23.06.2024

Blood-based test could detect Alzheimer’s disease early

A test could detect Alzheimer’s disease three and a half years before it is diagnosed, a study suggests. The research from the Institute of Psychiatry, Psychology & Neuroscience at King’s College London established a blood-based test that could predict the risk of the condition. The study supports the idea that components in blood can influence the formation of brain cells.

Dr Edina Silajdzic, the study’s joint first author, said: ‘Our findings are extremely important, potentially allowing us to predict onset of Alzheimer’s early.’

While Alzheimer’s affects the formation of new brain cells in the hippocampus during the early stages of the disease, previous research has only been able to study neurogenesis in its later stages through post-mortem examinations.

The research from the Institute of Psychiatry, Psychology & Neuroscience at King’s College London established a blood-based test that could predict the risk of Alzheimer’s

In order to understand the early changes, over a number of years researchers collected blood samples from 56 people with mild cognitive impairment (MCI), a condition where someone will begin to experience a worsening of their memory or cognitive ability.

While not everyone with MCI will develop Alzheimer’s disease, those with the condition progress to a diagnosis at a much higher rate than the wider population.

Thirty-six of the 56 people in the study went on to be diagnosed with Alzheimer’s.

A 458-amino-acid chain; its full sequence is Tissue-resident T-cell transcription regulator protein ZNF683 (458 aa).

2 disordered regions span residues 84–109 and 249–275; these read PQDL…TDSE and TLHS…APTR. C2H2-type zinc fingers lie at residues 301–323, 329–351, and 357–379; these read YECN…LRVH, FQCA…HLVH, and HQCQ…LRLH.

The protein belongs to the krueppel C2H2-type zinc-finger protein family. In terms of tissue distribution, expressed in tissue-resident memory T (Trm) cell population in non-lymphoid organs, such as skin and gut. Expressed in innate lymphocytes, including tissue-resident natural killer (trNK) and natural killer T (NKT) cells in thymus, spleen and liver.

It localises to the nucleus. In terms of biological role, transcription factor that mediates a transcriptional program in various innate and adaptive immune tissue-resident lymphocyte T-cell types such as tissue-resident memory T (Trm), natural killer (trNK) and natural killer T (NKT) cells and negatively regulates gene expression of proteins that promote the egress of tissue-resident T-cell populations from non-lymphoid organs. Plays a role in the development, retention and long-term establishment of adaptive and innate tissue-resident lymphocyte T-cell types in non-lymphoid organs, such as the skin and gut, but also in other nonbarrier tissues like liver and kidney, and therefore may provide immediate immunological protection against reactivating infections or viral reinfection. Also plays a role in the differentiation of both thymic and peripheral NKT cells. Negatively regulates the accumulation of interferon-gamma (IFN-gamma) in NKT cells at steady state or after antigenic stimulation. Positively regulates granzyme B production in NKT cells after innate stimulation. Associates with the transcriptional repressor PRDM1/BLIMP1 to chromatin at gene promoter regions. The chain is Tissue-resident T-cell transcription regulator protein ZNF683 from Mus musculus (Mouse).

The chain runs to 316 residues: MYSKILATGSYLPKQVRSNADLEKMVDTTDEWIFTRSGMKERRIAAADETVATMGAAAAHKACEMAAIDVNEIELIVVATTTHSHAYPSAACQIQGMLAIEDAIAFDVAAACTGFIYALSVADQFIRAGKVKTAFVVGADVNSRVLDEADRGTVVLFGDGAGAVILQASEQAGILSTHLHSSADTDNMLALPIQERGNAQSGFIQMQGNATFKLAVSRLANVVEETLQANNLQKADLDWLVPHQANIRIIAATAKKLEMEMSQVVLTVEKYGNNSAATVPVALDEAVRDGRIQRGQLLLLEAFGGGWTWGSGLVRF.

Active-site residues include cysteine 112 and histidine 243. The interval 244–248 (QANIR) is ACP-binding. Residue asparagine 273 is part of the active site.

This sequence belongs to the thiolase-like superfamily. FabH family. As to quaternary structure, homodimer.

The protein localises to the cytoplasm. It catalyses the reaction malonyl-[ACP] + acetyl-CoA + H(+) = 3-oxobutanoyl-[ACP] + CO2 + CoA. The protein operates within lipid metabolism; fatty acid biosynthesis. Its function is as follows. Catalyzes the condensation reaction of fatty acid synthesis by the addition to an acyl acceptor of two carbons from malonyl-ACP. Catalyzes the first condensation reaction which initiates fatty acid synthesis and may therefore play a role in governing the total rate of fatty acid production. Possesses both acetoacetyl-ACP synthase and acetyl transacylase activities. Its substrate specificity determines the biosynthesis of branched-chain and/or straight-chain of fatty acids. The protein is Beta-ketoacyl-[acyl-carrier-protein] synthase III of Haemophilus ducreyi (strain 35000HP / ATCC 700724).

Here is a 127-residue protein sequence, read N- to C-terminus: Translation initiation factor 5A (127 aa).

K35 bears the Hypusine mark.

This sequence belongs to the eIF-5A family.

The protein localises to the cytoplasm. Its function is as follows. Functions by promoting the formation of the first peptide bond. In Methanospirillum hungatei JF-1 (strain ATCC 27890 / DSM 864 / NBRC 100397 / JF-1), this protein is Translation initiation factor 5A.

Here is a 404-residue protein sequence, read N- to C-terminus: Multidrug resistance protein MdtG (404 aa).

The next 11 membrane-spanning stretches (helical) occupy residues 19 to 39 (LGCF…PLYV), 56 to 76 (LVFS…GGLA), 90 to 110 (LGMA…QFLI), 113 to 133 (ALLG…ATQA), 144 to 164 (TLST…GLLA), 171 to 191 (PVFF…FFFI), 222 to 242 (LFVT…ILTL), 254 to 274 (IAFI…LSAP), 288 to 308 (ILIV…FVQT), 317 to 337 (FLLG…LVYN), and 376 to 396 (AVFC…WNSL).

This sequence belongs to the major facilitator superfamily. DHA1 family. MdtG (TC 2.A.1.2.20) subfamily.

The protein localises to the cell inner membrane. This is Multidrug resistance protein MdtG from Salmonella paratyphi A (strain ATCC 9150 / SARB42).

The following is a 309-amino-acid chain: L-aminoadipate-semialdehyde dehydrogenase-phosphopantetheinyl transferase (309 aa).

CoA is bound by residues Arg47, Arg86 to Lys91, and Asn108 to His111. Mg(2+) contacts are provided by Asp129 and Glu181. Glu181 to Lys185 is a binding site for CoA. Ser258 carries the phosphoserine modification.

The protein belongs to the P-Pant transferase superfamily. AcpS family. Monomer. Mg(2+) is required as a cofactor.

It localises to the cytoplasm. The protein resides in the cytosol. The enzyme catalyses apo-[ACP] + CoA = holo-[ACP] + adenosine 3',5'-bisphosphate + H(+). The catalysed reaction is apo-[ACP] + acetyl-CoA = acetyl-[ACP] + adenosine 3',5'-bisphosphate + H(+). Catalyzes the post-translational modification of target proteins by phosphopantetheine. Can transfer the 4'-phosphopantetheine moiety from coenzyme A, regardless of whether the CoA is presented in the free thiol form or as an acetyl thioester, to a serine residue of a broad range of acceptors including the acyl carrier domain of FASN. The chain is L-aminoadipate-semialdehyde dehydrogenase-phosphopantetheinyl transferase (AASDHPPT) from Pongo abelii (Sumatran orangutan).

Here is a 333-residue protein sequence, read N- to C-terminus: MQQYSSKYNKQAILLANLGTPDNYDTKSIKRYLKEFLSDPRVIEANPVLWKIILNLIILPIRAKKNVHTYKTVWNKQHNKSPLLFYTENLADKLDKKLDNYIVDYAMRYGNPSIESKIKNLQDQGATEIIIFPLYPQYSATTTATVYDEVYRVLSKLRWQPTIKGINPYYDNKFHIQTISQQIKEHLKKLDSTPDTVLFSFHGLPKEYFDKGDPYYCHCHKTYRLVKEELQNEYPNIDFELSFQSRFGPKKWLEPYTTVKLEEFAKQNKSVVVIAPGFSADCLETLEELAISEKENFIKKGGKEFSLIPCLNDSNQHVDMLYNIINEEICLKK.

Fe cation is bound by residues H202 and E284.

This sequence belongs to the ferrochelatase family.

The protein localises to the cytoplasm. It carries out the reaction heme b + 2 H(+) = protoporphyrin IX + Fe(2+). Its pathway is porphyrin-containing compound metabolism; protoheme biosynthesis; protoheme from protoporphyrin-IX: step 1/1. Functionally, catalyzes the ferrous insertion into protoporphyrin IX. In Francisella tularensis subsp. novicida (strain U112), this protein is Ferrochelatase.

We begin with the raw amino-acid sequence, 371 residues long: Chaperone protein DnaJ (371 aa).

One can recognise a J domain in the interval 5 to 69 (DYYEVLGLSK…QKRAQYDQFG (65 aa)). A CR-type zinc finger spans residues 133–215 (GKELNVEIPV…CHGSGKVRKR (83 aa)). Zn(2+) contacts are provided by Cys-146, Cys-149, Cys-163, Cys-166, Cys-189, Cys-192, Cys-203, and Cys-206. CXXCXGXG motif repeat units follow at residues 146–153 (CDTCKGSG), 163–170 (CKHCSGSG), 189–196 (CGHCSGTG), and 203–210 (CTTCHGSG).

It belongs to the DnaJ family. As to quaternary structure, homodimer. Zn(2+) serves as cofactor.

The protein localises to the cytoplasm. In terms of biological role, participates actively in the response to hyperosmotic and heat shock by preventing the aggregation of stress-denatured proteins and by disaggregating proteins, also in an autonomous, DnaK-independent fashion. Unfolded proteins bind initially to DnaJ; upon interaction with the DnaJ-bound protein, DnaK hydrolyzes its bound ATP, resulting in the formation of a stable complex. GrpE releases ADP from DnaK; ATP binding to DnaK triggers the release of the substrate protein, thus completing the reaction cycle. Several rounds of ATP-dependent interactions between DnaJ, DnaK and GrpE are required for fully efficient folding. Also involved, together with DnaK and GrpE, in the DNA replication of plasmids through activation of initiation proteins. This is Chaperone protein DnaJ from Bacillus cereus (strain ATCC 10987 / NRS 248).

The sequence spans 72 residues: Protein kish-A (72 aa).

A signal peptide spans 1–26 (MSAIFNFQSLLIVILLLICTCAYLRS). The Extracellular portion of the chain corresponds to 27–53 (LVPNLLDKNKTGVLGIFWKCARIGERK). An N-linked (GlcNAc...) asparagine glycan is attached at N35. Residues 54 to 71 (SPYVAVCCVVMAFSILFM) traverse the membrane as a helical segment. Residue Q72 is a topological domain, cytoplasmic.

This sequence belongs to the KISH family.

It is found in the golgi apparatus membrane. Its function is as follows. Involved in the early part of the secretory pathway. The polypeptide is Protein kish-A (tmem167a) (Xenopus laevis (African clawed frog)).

When the researchers used only the blood samples collected furthest away from when someone was diagnosed with Alzheimer’s disease, they found that the changes in neurogenesis occurred 3.5 years before a clinical diagnosis.

Professor Sandrine Thuret, the study’s lead author from King’s IoPPN, said: ‘Previous studies have shown that blood from young mice can have a rejuvenating effect on the cognition of older mice by improving hippocampal neurogenesis.

‘This gave us the idea of modelling the process of neurogenesis in a dish using human brain cells and human blood.

‘In our study, we aimed to use this model to understand the process of neurogenesis and to use changes in this process to predict Alzheimer’s disease and found the first evidence in humans that the body’s circulatory system can have an effect on the brain’s ability to form new cells.’

WHAT IS DEMENTIA?

Dementia is an umbrella term used to describe a range of neurological disorders

A GLOBAL CONCERN

Dementia is an umbrella term used to describe a range of progressive neurological disorders (those affecting the brain) which impact memory, thinking and behaviour.

There are many types of dementia, of which Alzheimer’s disease is the most common.

Some people may have a combination of different types of dementia.

Regardless of which type is diagnosed, each person will experience dementia in their own unique way.

Dementia is a global concern but it is most often seen in wealthier countries, where people are likely to live into very old age.

HOW MANY PEOPLE ARE AFFECTED?

The Alzheimer’s Society reports there are more than 900,000 people living with dementia in the UK today. This is projected to rise to 1.6 million by 2040.

Alzheimer’s disease is the most common type of dementia, affecting between 50 and 75 per cent of those diagnosed.

In the US, it’s estimated there are 5.5 million Alzheimer’s sufferers. A similar percentage rise is expected in the coming years.

As a person’s age increases, so does the risk of them developing dementia.

Rates of diagnosis are improving but many people with dementia are thought to still be undiagnosed.

IS THERE A CURE?

Currently there is no cure for dementia.

But new drugs can slow down its progression and the earlier it is spotted, the more effective treatments can be.

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